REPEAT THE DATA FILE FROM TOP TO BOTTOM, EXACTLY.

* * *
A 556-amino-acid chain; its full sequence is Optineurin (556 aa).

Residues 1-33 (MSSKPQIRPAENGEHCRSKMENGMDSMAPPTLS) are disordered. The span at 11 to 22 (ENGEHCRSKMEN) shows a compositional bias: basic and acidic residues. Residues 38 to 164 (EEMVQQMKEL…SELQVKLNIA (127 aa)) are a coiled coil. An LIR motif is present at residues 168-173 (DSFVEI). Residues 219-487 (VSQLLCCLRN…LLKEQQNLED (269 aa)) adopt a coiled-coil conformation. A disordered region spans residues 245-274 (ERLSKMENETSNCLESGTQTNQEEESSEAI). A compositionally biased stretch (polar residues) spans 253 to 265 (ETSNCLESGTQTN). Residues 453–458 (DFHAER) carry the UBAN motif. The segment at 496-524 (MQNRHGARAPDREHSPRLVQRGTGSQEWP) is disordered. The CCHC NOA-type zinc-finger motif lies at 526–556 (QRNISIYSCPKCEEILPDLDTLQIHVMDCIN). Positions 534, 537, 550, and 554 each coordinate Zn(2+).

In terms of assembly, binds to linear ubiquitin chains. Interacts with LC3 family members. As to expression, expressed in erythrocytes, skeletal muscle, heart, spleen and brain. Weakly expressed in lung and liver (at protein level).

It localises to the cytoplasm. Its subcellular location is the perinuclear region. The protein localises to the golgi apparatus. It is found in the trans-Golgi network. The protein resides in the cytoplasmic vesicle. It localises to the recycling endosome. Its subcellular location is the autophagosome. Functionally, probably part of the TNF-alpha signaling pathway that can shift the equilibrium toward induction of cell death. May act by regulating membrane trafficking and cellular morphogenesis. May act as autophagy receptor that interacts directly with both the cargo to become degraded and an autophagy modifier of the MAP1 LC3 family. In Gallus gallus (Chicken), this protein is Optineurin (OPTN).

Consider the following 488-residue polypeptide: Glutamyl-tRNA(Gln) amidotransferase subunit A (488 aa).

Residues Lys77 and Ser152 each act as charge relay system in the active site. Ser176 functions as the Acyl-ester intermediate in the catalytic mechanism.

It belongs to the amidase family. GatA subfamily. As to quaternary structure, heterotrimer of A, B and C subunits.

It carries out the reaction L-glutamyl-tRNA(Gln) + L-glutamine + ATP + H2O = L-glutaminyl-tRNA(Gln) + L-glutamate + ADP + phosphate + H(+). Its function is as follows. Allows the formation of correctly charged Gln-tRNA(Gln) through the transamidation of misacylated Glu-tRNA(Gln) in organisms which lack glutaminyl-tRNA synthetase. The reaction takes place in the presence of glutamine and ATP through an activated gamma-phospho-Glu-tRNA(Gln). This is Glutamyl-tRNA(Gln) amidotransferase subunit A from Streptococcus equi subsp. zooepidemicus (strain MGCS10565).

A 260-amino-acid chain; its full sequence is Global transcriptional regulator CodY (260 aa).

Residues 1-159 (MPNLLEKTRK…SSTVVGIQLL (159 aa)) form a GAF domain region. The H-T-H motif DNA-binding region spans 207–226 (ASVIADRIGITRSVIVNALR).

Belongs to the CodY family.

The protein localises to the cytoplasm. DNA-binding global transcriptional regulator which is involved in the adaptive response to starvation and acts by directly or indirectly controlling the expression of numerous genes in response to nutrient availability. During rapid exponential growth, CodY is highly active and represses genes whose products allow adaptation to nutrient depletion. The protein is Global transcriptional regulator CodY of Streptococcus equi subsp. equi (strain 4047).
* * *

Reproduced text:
A 556-amino-acid chain; its full sequence is Optineurin (556 aa).

Residues 1-33 (MSSKPQIRPAENGEHCRSKMENGMDSMAPPTLS) are disordered. The span at 11 to 22 (ENGEHCRSKMEN) shows a compositional bias: basic and acidic residues. Residues 38 to 164 (EEMVQQMKEL…SELQVKLNIA (127 aa)) are a coiled coil. An LIR motif is present at residues 168-173 (DSFVEI). Residues 219-487 (VSQLLCCLRN…LLKEQQNLED (269 aa)) adopt a coiled-coil conformation. A disordered region spans residues 245-274 (ERLSKMENETSNCLESGTQTNQEEESSEAI). A compositionally biased stretch (polar residues) spans 253 to 265 (ETSNCLESGTQTN). Residues 453–458 (DFHAER) carry the UBAN motif. The segment at 496-524 (MQNRHGARAPDREHSPRLVQRGTGSQEWP) is disordered. The CCHC NOA-type zinc-finger motif lies at 526–556 (QRNISIYSCPKCEEILPDLDTLQIHVMDCIN). Positions 534, 537, 550, and 554 each coordinate Zn(2+).

In terms of assembly, binds to linear ubiquitin chains. Interacts with LC3 family members. As to expression, expressed in erythrocytes, skeletal muscle, heart, spleen and brain. Weakly expressed in lung and liver (at protein level).

It localises to the cytoplasm. Its subcellular location is the perinuclear region. The protein localises to the golgi apparatus. It is found in the trans-Golgi network. The protein resides in the cytoplasmic vesicle. It localises to the recycling endosome. Its subcellular location is the autophagosome. Functionally, probably part of the TNF-alpha signaling pathway that can shift the equilibrium toward induction of cell death. May act by regulating membrane trafficking and cellular morphogenesis. May act as autophagy receptor that interacts directly with both the cargo to become degraded and an autophagy modifier of the MAP1 LC3 family. In Gallus gallus (Chicken), this protein is Optineurin (OPTN).

Consider the following 488-residue polypeptide: Glutamyl-tRNA(Gln) amidotransferase subunit A (488 aa).

Residues Lys77 and Ser152 each act as charge relay system in the active site. Ser176 functions as the Acyl-ester intermediate in the catalytic mechanism.

It belongs to the amidase family. GatA subfamily. As to quaternary structure, heterotrimer of A, B and C subunits.

It carries out the reaction L-glutamyl-tRNA(Gln) + L-glutamine + ATP + H2O = L-glutaminyl-tRNA(Gln) + L-glutamate + ADP + phosphate + H(+). Its function is as follows. Allows the formation of correctly charged Gln-tRNA(Gln) through the transamidation of misacylated Glu-tRNA(Gln) in organisms which lack glutaminyl-tRNA synthetase. The reaction takes place in the presence of glutamine and ATP through an activated gamma-phospho-Glu-tRNA(Gln). This is Glutamyl-tRNA(Gln) amidotransferase subunit A from Streptococcus equi subsp. zooepidemicus (strain MGCS10565).

A 260-amino-acid chain; its full sequence is Global transcriptional regulator CodY (260 aa).

Residues 1-159 (MPNLLEKTRK…SSTVVGIQLL (159 aa)) form a GAF domain region. The H-T-H motif DNA-binding region spans 207–226 (ASVIADRIGITRSVIVNALR).

Belongs to the CodY family.

The protein localises to the cytoplasm. DNA-binding global transcriptional regulator which is involved in the adaptive response to starvation and acts by directly or indirectly controlling the expression of numerous genes in response to nutrient availability. During rapid exponential growth, CodY is highly active and represses genes whose products allow adaptation to nutrient depletion. The protein is Global transcriptional regulator CodY of Streptococcus equi subsp. equi (strain 4047).